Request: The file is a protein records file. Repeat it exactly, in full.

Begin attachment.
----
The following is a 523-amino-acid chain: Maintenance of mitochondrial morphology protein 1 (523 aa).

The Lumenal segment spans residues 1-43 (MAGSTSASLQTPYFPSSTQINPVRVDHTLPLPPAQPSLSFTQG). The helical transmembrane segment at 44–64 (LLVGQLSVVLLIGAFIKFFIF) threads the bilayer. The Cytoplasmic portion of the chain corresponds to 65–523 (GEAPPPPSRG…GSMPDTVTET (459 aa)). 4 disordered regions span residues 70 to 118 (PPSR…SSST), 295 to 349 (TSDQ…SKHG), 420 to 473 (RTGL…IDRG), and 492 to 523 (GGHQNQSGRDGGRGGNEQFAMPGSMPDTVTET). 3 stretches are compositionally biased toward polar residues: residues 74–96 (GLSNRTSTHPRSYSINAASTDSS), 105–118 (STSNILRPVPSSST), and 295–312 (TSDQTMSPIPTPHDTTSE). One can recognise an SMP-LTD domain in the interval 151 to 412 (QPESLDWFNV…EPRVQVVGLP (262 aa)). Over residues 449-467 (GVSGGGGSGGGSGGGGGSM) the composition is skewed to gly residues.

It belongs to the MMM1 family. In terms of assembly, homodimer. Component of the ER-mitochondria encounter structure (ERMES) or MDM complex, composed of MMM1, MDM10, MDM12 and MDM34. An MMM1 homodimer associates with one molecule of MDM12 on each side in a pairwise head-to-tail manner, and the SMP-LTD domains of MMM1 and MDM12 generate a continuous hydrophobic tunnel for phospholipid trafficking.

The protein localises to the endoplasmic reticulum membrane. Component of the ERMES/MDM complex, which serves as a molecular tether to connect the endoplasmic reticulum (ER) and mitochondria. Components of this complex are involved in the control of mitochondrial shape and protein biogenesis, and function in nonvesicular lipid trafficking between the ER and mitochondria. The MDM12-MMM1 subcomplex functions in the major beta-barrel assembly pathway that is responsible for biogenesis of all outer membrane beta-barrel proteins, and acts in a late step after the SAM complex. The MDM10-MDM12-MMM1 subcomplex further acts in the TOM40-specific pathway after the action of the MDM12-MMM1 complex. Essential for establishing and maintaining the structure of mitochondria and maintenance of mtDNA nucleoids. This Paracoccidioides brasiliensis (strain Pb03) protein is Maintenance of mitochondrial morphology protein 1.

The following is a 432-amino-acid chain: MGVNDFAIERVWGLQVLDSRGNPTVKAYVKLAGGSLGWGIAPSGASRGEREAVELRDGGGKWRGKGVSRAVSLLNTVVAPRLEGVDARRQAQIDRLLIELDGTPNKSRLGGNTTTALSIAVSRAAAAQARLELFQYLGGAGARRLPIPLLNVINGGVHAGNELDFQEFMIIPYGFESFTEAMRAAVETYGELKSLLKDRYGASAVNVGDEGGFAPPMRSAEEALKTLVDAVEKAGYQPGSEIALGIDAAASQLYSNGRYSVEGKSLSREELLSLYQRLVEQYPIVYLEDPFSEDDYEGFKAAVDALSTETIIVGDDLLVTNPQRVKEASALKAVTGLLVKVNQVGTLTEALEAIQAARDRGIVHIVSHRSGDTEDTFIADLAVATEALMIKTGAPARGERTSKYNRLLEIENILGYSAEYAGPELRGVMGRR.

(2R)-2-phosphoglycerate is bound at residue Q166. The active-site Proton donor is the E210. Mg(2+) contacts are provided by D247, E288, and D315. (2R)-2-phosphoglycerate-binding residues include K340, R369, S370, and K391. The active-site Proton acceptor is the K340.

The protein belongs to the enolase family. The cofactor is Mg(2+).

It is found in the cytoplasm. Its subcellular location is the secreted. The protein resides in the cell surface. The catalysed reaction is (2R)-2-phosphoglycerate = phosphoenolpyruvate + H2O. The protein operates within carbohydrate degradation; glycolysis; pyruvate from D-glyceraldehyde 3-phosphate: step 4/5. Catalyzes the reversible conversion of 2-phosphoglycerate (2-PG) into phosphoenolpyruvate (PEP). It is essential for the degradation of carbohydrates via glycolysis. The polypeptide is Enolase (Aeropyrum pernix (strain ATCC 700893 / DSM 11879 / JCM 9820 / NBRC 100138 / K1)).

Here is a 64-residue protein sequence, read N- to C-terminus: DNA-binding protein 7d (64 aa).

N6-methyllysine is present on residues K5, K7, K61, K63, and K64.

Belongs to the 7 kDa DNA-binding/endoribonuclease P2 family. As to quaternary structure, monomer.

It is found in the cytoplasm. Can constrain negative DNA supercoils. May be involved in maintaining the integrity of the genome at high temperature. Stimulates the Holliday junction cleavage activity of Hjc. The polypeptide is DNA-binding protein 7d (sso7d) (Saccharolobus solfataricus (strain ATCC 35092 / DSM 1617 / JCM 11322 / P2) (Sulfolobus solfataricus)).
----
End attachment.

The following is a 523-amino-acid chain: Maintenance of mitochondrial morphology protein 1 (523 aa).

The Lumenal segment spans residues 1-43 (MAGSTSASLQTPYFPSSTQINPVRVDHTLPLPPAQPSLSFTQG). The helical transmembrane segment at 44–64 (LLVGQLSVVLLIGAFIKFFIF) threads the bilayer. The Cytoplasmic portion of the chain corresponds to 65–523 (GEAPPPPSRG…GSMPDTVTET (459 aa)). 4 disordered regions span residues 70 to 118 (PPSR…SSST), 295 to 349 (TSDQ…SKHG), 420 to 473 (RTGL…IDRG), and 492 to 523 (GGHQNQSGRDGGRGGNEQFAMPGSMPDTVTET). 3 stretches are compositionally biased toward polar residues: residues 74–96 (GLSNRTSTHPRSYSINAASTDSS), 105–118 (STSNILRPVPSSST), and 295–312 (TSDQTMSPIPTPHDTTSE). One can recognise an SMP-LTD domain in the interval 151 to 412 (QPESLDWFNV…EPRVQVVGLP (262 aa)). Over residues 449-467 (GVSGGGGSGGGSGGGGGSM) the composition is skewed to gly residues.

It belongs to the MMM1 family. In terms of assembly, homodimer. Component of the ER-mitochondria encounter structure (ERMES) or MDM complex, composed of MMM1, MDM10, MDM12 and MDM34. An MMM1 homodimer associates with one molecule of MDM12 on each side in a pairwise head-to-tail manner, and the SMP-LTD domains of MMM1 and MDM12 generate a continuous hydrophobic tunnel for phospholipid trafficking.

The protein localises to the endoplasmic reticulum membrane. Component of the ERMES/MDM complex, which serves as a molecular tether to connect the endoplasmic reticulum (ER) and mitochondria. Components of this complex are involved in the control of mitochondrial shape and protein biogenesis, and function in nonvesicular lipid trafficking between the ER and mitochondria. The MDM12-MMM1 subcomplex functions in the major beta-barrel assembly pathway that is responsible for biogenesis of all outer membrane beta-barrel proteins, and acts in a late step after the SAM complex. The MDM10-MDM12-MMM1 subcomplex further acts in the TOM40-specific pathway after the action of the MDM12-MMM1 complex. Essential for establishing and maintaining the structure of mitochondria and maintenance of mtDNA nucleoids. This Paracoccidioides brasiliensis (strain Pb03) protein is Maintenance of mitochondrial morphology protein 1.

The following is a 432-amino-acid chain: MGVNDFAIERVWGLQVLDSRGNPTVKAYVKLAGGSLGWGIAPSGASRGEREAVELRDGGGKWRGKGVSRAVSLLNTVVAPRLEGVDARRQAQIDRLLIELDGTPNKSRLGGNTTTALSIAVSRAAAAQARLELFQYLGGAGARRLPIPLLNVINGGVHAGNELDFQEFMIIPYGFESFTEAMRAAVETYGELKSLLKDRYGASAVNVGDEGGFAPPMRSAEEALKTLVDAVEKAGYQPGSEIALGIDAAASQLYSNGRYSVEGKSLSREELLSLYQRLVEQYPIVYLEDPFSEDDYEGFKAAVDALSTETIIVGDDLLVTNPQRVKEASALKAVTGLLVKVNQVGTLTEALEAIQAARDRGIVHIVSHRSGDTEDTFIADLAVATEALMIKTGAPARGERTSKYNRLLEIENILGYSAEYAGPELRGVMGRR.

(2R)-2-phosphoglycerate is bound at residue Q166. The active-site Proton donor is the E210. Mg(2+) contacts are provided by D247, E288, and D315. (2R)-2-phosphoglycerate-binding residues include K340, R369, S370, and K391. The active-site Proton acceptor is the K340.

The protein belongs to the enolase family. The cofactor is Mg(2+).

It is found in the cytoplasm. Its subcellular location is the secreted. The protein resides in the cell surface. The catalysed reaction is (2R)-2-phosphoglycerate = phosphoenolpyruvate + H2O. The protein operates within carbohydrate degradation; glycolysis; pyruvate from D-glyceraldehyde 3-phosphate: step 4/5. Catalyzes the reversible conversion of 2-phosphoglycerate (2-PG) into phosphoenolpyruvate (PEP). It is essential for the degradation of carbohydrates via glycolysis. The polypeptide is Enolase (Aeropyrum pernix (strain ATCC 700893 / DSM 11879 / JCM 9820 / NBRC 100138 / K1)).

Here is a 64-residue protein sequence, read N- to C-terminus: DNA-binding protein 7d (64 aa).

N6-methyllysine is present on residues K5, K7, K61, K63, and K64.

Belongs to the 7 kDa DNA-binding/endoribonuclease P2 family. As to quaternary structure, monomer.

It is found in the cytoplasm. Can constrain negative DNA supercoils. May be involved in maintaining the integrity of the genome at high temperature. Stimulates the Holliday junction cleavage activity of Hjc. The polypeptide is DNA-binding protein 7d (sso7d) (Saccharolobus solfataricus (strain ATCC 35092 / DSM 1617 / JCM 11322 / P2) (Sulfolobus solfataricus)).